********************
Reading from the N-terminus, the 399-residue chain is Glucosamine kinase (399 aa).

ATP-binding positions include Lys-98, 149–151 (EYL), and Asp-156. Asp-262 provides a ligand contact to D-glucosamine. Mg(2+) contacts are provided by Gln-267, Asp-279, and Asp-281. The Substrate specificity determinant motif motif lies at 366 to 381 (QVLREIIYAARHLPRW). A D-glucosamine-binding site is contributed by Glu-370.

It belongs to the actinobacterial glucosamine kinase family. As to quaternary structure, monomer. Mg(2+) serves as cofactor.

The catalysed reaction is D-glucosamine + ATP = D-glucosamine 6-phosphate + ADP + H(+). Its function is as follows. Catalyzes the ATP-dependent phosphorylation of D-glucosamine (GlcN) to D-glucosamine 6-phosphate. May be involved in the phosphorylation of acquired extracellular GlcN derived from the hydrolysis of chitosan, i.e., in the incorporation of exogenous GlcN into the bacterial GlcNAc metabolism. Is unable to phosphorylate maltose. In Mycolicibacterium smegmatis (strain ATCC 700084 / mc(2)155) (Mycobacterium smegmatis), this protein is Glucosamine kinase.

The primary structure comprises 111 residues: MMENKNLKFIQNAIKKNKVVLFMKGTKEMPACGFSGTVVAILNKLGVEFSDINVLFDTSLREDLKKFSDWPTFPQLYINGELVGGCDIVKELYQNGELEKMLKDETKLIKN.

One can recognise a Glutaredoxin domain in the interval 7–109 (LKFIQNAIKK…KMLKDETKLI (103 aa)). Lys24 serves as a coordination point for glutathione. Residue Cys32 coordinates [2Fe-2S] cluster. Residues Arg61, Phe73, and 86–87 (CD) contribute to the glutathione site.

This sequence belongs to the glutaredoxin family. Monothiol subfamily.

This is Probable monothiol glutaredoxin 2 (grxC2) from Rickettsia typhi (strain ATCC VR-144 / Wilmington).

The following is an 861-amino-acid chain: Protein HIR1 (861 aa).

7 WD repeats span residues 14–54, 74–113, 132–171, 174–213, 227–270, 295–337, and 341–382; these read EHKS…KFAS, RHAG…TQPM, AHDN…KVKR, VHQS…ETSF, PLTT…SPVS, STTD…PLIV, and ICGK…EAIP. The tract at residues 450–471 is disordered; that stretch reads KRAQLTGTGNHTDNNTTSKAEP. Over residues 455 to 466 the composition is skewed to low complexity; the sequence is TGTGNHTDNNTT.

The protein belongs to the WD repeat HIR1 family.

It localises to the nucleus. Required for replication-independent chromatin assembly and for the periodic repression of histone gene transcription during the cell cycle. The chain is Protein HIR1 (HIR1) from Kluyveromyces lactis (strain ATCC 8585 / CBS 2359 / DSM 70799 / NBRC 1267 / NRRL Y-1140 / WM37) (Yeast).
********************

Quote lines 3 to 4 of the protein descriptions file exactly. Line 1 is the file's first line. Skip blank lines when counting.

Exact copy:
It belongs to the actinobacterial glucosamine kinase family. As to quaternary structure, monomer. Mg(2+) serves as cofactor.

The catalysed reaction is D-glucosamine + ATP = D-glucosamine 6-phosphate + ADP + H(+). Its function is as follows. Catalyzes the ATP-dependent phosphorylation of D-glucosamine (GlcN) to D-glucosamine 6-phosphate. May be involved in the phosphorylation of acquired extracellular GlcN derived from the hydrolysis of chitosan, i.e., in the incorporation of exogenous GlcN into the bacterial GlcNAc metabolism. Is unable to phosphorylate maltose. In Mycolicibacterium smegmatis (strain ATCC 700084 / mc(2)155) (Mycobacterium smegmatis), this protein is Glucosamine kinase.